What Are the Benefits of Cold Exposure?
Approximately 7 Minutes Reading Time
Brief Article Overview
The biological response to quick changes in environmental temperatures is one of the most conserved adaptations throughout life on earth.
In terms of human physiology, a sudden drop in ambient temperature elicits a myriad of cardio-respiratory responses known as a “cold shock response”, designed to protect the organism from cold-induced damage.
Those who purposefully, repeatedly and progressively expose themselves to the cold, whilst practising certain exercise and breathing techniques, can experience surprisingly rapid habituation to this cold stress. Habituation significantly reduces the magnitude of the cold shock response and any associated dangers (e.g. hyperventilation or heart attacks).
Regular cold exposure has been linked to specific positive health outcomes, including increased metabolic rate and fat utilisation (specifically brown adipose tissue), immune and cardiovascular system stimulation and blood sugar regulation.
The capacity for human beings to adapt and survive in vastly different climates is remarkable. Take the Afar people of Dallol, Ethiopia, who experience highs of 49°C, compared with the Sakha people of the Yakut tribe in Siberia, where temperatures can drop below -67°C! Now, we’re not suggesting that you book the next flight to Siberia and run around naked, but these examples demonstrate the robust and enduring capacity of the human body.
During the winter months, us moderns just want to stay indoors, crank up the heating and wrap up warm, but despite this seemingly natural tendency, the use of cold exposure as a therapeutic agent has been of medical interest since as far back as 3,500bc.
More recently, there has been a lot of interest, and some preliminary scientific research, into the health benefits of repeated cold exposure. Today we will be summarising the potential mechanisms behind these benefits. Then (if you would like to dip your toe in the cold water so to speak) we will be providing step-by-step guidance on how to leverage this practice in everyday life.
Cold as a Stress
Responding to changes in ambient temperature is one of the most well preserved biological adaptations on earth. It’s so old that even single-celled organisms, like bacteria, retain this capacity. Cold-induced hypothermia is acute stress that our bodies are predisposed to deal with. Similar to exercise, repeated bouts of acute stress can cause beneficial long-term adaptations, which improve the body’s ability to recover from stress in the future. Too much stress can cause damage, but not enough stress weakens. When this “dose-response” relationship is favourable, we enter a state of eustress (beneficial stress). The question is, therefore, if we can reach this state of eustress using cold exposure, can we unlock a world of previously untapped health benefits?
Cold Shock Response
The Cold Shock Response is an umbrella term for all the physiological responses that occur when the body is exposed to a sudden drop in temperature (usually defined as <15℃). The experience of rapid immersion into cold water, for example, will induce a variety of immediate physiological responses, all of which are controlled through the sympathetic part of the autonomic nervous system and includes:
- Vasoconstriction – blood vessels constrict to hold onto the heat retained in the blood. This occurs at the periphery first (skin and extremities), then progresses more centrally (core and vital organs).
- Rapid fall in skin temperature – vasoconstriction reduces the skin’s surface temperature.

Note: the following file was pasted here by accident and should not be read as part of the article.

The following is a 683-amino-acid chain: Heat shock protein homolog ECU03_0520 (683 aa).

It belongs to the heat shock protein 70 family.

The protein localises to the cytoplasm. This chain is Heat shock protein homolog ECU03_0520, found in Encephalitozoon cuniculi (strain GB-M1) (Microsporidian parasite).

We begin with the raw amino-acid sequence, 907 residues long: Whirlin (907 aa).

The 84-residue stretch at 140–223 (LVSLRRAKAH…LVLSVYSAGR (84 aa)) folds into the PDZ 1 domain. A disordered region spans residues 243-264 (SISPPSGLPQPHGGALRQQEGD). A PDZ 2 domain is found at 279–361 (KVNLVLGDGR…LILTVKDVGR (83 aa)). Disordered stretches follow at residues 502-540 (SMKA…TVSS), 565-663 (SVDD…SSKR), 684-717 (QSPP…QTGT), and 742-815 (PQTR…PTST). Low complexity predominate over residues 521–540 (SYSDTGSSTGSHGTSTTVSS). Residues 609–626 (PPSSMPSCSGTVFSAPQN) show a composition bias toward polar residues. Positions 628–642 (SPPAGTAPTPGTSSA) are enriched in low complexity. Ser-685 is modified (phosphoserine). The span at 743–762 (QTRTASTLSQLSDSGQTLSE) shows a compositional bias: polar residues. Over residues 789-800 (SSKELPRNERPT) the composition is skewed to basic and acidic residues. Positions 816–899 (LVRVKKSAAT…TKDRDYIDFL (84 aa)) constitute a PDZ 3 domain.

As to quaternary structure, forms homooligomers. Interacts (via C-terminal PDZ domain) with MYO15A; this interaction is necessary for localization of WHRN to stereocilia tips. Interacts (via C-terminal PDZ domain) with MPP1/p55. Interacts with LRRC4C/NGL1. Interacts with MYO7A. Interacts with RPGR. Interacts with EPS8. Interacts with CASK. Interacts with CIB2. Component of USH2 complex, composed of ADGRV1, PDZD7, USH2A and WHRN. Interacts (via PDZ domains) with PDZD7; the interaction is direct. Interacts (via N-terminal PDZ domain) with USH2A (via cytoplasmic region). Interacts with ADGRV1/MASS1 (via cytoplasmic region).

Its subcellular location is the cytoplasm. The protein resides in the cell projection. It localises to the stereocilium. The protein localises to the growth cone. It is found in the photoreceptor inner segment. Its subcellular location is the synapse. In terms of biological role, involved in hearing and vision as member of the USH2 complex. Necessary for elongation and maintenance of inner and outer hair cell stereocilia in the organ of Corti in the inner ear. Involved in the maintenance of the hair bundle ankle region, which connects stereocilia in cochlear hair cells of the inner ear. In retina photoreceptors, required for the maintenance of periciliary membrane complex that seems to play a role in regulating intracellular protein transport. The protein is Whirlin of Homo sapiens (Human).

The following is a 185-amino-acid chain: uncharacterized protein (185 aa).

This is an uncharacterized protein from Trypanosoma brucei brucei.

- Increase in heart rate and respiration rate – vasoconstriction also makes it more difficult to pump blood around the body and provide oxygen to muscles, so the heart and lungs have to work harder and faster to compensate.
- Stress hormone release – Cortisol and norepinephrine are released as part of a stress response to the cold.
It’s important to note that it is dangerous to experience an unexpected and rapid drop in ambient temperature. Repeated, controlled and voluntary exposure to the cold enables relatively quick and significant habituation, which can radically reduce the severity of the cold shock response.
Cold Shock Proteins
You may have heard of these before, but cold shock proteins are becoming useful markers when trying to understand how cold exposure can affect our health on a cellular level. When our cells detect a drop in temperature they release specific RNA binding proteins (notably RMB3 and CIRP) which initiate a cascade of reactions to protect the cell from damage. The detection of these proteins and their activation can help us further understand the underlying mechanisms between cold exposure and beneficial health outcomes, which we’ll outline later.
Wim-Hof, the Science Defying Ice-Man
We can’t talk about cold exposure, without at least mentioning the pioneer of this field, Wim Hof. He is constantly defying what we think we know about the body’s ability to handle extreme stress. He holds multiple world records, including running a half-marathon in the Arctic Circle, wearing a pair of shorts… and nothing else! After years of deep practice, he has created the Wim Hof Method as a way of training the mind and body to withstand such feats using breathing techniques and progressive exposure to cold environments. His methods have also been shown to influence the autonomic nervous system and parts of the brain which were not thought to be consciously accessible.
The Benefits of Cold Exposure:
Recovery and Inflammation
This is a contentious topic. The ice part of R.I.C.E (rest, ice, compression and elevation) as an effective strategy for recovery from injury or training has come under scrutiny. The acronym was originally coined by Dr Gabe Mirkin in “The Sports Medicine Book” (1978). Gary Reinhl, the author of “Iced”, puts forward a strong argument against the use of ice as an aid for injury and recovery. This view is now becoming popular amongst physiotherapists and experts in the subject such as Kelly Starrett and Dr Rhonda Perciaville Patrick.
Inflammation is part of the acute healing process. The anti-inflammatory and analgesic properties of ice (once thought to be beneficial) may slow down the recovery process, as opposed to speeding it up. Even Dr Mirkin himself has changed his opinion on the subject, writing on his website: